Not all of the Jews who perished in Poland were killed by the Nazis
The measure adds another dimension to Warsaw’s feud with the EU over its stumbling transition to democracy, and is certain to inflame the internal divisions in Poland between nationalists and social democrats.
Objections to the proposed Polish law are justified. No matter how sympathetic one is to the tragic history of Poland over the past two centuries, one cannot accept that the measure is reasonable, necessary, or wise.
Not only is it an attempt to impose politics upon the writing of history; it is dressing up nationalism as patriotism. The claim that the proposed law will not interfere with historical investigation is disingenuous. It is difficult to see how historians can continue to excavate the darkest corners of Polish history with the threat of imprisonment hanging over them. It is a licence for the whitewashing of Polish history.
One of the tragedies of Poland is that the Holocaust took place on its soil. At least three million Polish Jews – almost the entire Jewish population of Poland before the war – were murdered at Auschwitz and other death camps. Moreover, about 2.5 million non-Jewish Poles were also killed by the Nazis.
But not all the Jews of Poland who perished in Poland were killed by the Nazis.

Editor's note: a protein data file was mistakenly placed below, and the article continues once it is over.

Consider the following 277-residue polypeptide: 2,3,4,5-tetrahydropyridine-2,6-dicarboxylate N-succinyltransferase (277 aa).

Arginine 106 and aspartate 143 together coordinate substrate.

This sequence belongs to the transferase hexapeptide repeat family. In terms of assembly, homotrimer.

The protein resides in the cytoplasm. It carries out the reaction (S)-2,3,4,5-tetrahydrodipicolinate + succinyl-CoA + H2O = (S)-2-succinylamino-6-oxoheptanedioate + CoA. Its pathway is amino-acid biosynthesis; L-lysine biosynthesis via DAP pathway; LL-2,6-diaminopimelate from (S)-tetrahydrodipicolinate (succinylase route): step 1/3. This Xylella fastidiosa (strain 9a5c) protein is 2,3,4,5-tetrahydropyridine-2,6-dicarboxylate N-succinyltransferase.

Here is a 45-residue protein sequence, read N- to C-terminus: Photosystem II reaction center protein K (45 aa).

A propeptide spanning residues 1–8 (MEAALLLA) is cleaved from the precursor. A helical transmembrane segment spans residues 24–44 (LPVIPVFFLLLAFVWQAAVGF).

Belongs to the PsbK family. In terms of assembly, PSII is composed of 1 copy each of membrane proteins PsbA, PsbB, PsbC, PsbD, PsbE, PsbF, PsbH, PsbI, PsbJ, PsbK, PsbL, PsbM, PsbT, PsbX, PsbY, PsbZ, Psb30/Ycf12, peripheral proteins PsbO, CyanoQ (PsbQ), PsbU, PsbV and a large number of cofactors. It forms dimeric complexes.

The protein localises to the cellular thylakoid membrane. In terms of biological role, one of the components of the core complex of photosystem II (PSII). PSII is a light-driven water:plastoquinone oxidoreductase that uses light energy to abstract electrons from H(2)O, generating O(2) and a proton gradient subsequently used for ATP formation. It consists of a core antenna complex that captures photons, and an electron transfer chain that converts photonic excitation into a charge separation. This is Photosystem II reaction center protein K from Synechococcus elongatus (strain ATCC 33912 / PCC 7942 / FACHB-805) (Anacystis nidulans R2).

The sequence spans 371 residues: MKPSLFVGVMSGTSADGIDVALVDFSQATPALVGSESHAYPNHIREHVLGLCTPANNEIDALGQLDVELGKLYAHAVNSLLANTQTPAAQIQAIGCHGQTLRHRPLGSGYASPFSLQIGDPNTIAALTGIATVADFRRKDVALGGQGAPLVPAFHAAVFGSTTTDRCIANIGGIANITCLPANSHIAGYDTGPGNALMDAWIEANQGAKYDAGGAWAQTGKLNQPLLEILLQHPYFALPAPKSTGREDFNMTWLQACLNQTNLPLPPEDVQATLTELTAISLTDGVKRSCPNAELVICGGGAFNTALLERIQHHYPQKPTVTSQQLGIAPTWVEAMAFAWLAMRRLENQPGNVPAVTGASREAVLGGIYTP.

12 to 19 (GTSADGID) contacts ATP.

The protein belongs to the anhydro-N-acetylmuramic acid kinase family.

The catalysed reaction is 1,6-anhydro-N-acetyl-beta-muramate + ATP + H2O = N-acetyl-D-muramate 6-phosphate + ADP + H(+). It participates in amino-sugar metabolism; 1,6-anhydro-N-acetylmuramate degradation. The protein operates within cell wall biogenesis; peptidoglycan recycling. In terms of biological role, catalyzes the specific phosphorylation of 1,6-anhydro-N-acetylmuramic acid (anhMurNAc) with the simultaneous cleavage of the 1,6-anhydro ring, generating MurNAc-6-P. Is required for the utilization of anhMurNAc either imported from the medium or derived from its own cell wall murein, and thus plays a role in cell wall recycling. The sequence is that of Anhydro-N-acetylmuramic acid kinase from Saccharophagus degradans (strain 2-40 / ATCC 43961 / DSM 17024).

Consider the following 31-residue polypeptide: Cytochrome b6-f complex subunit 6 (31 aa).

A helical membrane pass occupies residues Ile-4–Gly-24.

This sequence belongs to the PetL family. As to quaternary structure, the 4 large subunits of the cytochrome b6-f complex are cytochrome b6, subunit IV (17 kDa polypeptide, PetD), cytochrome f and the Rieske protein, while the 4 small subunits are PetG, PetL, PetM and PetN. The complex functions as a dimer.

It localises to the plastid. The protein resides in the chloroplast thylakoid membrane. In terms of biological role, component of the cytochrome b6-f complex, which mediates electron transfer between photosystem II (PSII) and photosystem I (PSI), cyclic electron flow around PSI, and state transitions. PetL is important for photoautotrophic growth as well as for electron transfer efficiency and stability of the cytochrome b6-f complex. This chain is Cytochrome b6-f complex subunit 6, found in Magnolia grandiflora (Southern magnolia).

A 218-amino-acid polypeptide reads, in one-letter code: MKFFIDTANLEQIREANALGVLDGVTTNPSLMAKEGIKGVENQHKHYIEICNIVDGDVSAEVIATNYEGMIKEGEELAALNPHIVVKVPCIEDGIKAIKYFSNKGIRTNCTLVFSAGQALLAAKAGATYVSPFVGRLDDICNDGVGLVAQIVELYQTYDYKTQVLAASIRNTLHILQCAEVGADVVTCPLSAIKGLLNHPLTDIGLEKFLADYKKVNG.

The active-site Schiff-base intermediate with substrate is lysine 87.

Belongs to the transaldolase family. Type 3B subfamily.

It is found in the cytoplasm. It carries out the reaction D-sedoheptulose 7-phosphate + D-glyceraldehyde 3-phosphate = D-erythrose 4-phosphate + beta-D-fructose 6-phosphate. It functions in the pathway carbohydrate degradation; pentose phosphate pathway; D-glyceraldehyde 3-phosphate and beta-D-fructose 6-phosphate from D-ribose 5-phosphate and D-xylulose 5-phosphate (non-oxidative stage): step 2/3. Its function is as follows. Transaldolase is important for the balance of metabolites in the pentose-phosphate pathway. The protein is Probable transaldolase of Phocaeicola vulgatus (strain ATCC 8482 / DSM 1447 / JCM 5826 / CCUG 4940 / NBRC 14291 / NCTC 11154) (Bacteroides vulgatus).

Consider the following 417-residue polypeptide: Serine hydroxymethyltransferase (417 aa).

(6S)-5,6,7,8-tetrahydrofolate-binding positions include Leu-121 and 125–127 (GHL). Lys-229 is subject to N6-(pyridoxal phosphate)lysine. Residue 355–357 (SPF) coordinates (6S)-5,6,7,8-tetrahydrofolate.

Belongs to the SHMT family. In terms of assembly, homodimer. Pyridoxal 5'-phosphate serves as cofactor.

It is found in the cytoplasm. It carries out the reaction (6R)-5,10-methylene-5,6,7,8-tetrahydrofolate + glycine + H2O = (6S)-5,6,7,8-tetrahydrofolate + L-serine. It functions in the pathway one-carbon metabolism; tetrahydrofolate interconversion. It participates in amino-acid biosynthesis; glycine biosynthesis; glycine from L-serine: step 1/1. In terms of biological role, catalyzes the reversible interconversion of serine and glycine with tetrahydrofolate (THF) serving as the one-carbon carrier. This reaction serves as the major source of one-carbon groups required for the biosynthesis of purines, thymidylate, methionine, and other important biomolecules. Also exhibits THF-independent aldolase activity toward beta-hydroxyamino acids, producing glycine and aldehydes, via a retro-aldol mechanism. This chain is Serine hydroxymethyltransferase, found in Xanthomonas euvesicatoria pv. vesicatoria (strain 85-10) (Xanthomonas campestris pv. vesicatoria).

As the Polish-American historian Jan Gross demonstrated nearly 20 years ago, some Poles were guilty of murdering Jews without any encouragement from the Nazis.
His book Neighbours recounts what happened in 1941 in the town of Jedwabne, in eastern Poland, where at least 350 Jewish men, women and children were burned to death by their Polish neighbours one afternoon. The neighbours insisted after the crime was discovered that it was committed by the Nazis. Gross demonstrated that this was a lie.
The Polish historian Jan Grabowski has documented how some Poles betrayed their Jewish neighbours to the Nazis throughout the war, often for pitiful rewards such as food for sheer survival. One question raised by the proposed Polish law is whether historians of Poland can continue to investigate such incidents without being accused of slandering the Polish nation.
The collaboration of individual Poles with the Nazis during the war is an uncomfortable fact that the proposed law threatens to deny. Poland’s relationship to the Holocaust is complicated – how could it be otherwise?
By passing this legislation, the hardline nationalists who dominate the Polish government under the country’s de facto leader, Jaroslaw Kaczynski, are seeking to restrict the boundaries within which that relationship can be studied and debated.
The history of Poland in the 20th century is both tragic and heroic. The Poles resisted not only Nazism but Stalinism, and were instrumental in the defeat of both totalitarianisms.
The proposed law on stamping out references to “Polish death camps” emphasises the heroism at the expense of the tragedy. It is not only unwise and unjust: it is unnecessary.
Vincent Boland is a writer and commentator